Surviving the Pandemic: How Sex Workers are Coping

On a normal day, P. N. Shanthi would earn anywhere between Rs. 500 to 1000. Since the lock down in March, business for Shanthi has taken a hit just like it has for most of us. On most days she has managed with no food or money. The governments’ Rs. 1000 per month and rice bag scheme has not met her needs completely and her future post corona remains uncertain, just like it does for most of us. But then Shanthi comes from a stigmatized and marginalized section of the society. She is a sex worker.

Yes, very little thought or help has been rendered to this section of the society on how they are surviving the lockdown. A ‘business’ which involves 100 per cent physical contact is not a chance someone would take on in times of a pandemic like COVID 19. But for Shanthi, it was this business which helped her raise 3 kids, educate them and help them settle in life. Married off at 16, and a mother of 4 till she was 19, this was not the life she had imagined for herself. After being abandoned by her husband, she was sold off for a meager Rs. 10,000 and brought to Chennai from Kerala, Shanthi was forced into the flesh trade. With nowhere to go, no education or literacy and stuck in a new land, she did not have any opportunity to choose otherwise. This is the story of many such Shanthis all over the country. No one opts for this profession as a choice. Their situations and socio-economic condition leave them no choice.

 As she indulges in banter with me she opens up slowly about her life story. Today, she is living alone and manages to sustain. But this is not the case for tens of her other colleagues. They are in a worse situation. Some have parents or children to look after. Some have health issues like diabetes, kidney problems, etc. or an ailing family member and with no money for food itself, medication has become unaffordable and out of reach. She feels for them. She reminisces about the good samaritans (read social workers) in her life that helped put her children into a hostel and give them a good education. And also the help of organizations like ICWO who have reached out to their community over the last 2 decades and helped uplift and inform them of health hazards associated with their trade and given them the training to practice safe sex. They even helped in providing some rations for them during this pandemic.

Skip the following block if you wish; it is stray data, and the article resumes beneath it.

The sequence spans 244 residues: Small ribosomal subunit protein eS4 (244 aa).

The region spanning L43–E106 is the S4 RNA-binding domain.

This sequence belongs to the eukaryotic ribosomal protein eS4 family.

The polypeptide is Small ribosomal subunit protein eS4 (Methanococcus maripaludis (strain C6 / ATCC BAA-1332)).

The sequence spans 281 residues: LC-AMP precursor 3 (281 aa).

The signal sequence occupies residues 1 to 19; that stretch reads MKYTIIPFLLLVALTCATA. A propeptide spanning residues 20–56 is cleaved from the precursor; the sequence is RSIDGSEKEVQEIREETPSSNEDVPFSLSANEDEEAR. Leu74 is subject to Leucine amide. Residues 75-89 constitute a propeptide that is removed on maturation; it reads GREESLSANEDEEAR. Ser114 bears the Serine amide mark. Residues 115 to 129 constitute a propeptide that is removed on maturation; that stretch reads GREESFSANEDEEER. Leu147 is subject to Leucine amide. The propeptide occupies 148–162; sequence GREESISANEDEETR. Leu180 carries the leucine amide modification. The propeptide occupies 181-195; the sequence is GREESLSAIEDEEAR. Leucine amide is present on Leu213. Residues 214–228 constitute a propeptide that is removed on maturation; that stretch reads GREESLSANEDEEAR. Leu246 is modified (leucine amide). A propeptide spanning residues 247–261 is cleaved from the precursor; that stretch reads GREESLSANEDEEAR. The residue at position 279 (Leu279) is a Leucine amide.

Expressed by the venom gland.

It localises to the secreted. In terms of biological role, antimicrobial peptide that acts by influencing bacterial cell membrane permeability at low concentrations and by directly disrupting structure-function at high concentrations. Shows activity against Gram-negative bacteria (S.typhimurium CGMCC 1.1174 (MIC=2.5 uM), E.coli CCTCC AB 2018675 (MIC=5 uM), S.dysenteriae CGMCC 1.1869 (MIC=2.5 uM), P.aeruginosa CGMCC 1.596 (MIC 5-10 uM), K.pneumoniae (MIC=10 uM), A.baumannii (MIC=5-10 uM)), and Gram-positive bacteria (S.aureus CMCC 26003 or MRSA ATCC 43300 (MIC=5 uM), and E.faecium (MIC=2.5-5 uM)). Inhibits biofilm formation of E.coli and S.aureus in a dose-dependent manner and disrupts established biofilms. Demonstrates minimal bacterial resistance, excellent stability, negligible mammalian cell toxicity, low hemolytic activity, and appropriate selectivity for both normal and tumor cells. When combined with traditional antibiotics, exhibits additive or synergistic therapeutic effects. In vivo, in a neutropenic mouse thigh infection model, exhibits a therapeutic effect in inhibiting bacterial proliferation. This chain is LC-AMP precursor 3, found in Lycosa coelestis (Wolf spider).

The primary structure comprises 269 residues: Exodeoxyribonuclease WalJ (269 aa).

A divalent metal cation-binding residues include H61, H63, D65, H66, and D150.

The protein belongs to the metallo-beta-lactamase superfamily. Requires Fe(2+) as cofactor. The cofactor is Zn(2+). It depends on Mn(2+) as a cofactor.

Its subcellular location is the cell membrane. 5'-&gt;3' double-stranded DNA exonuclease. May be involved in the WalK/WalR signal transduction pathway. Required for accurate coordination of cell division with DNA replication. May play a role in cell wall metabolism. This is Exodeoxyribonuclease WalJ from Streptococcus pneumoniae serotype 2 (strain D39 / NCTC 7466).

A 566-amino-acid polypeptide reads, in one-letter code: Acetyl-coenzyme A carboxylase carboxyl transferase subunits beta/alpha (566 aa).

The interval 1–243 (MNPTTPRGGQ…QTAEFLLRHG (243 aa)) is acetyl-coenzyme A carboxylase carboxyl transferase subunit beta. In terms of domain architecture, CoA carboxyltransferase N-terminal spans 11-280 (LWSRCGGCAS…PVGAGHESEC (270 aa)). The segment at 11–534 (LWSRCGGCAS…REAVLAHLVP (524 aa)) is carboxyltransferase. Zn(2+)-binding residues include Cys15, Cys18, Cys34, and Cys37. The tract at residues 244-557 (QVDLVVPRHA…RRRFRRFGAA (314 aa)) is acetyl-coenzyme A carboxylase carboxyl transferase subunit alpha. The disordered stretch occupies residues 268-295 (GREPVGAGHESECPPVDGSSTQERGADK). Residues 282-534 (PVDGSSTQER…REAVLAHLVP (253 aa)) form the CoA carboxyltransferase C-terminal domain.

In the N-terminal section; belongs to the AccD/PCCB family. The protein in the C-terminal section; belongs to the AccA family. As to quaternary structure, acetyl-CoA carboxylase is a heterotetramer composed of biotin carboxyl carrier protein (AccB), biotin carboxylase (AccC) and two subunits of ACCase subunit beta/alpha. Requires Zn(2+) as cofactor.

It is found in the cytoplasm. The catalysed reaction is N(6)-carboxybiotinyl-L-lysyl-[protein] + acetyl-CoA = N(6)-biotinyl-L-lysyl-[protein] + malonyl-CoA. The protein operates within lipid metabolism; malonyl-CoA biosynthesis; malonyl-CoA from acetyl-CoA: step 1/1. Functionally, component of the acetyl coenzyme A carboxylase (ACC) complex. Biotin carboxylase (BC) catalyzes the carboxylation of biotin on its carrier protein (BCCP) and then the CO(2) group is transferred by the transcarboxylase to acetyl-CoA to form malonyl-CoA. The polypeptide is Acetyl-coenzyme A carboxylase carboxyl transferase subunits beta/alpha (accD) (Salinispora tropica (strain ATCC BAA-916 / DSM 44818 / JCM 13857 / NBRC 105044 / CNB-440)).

A.J. Hariharan is the founding secretary of Indian Community Welfare Organisation (I.C.W.O). “Since 1994, ICWO has been doing a considerable amount of work in the field of STD / HIV / AIDS prevention. Yet there are several mountains to climb”, he says. This pandemic is going to last for a while and Hariharan is aware of the perils being faced by the sex worker community. But sadly, there is no scheme or alternate employment program for them and rehabilitating them has never been an easy task.

“We are daily wage workers but we are not recognized for any schemes by the government”, says Shanthi. “People don’t let us rent their houses. We face stigma and discrimination at every step from the society. I wish my peers and colleagues were housed together in one locality or housing society. Then we can watch out for each other and take care of each other, and share whatever little we have since no one from the outside will do this with us”.

I will leave it at that.

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Tasneem Akbari Kutubuddin has done her masters in Journalism & Communication and has worked as a senior journalist, editor and columnist for leading publications like The Logical Indian, Deccan Chronicle, Worldwide Media Corporation, The Bridge and Provoke. With Infano, she hopes to create more awareness about women’s health issues. Suffering with Fibromyalgia, a chronic pain condition, she has also been advocating for its awareness through media.

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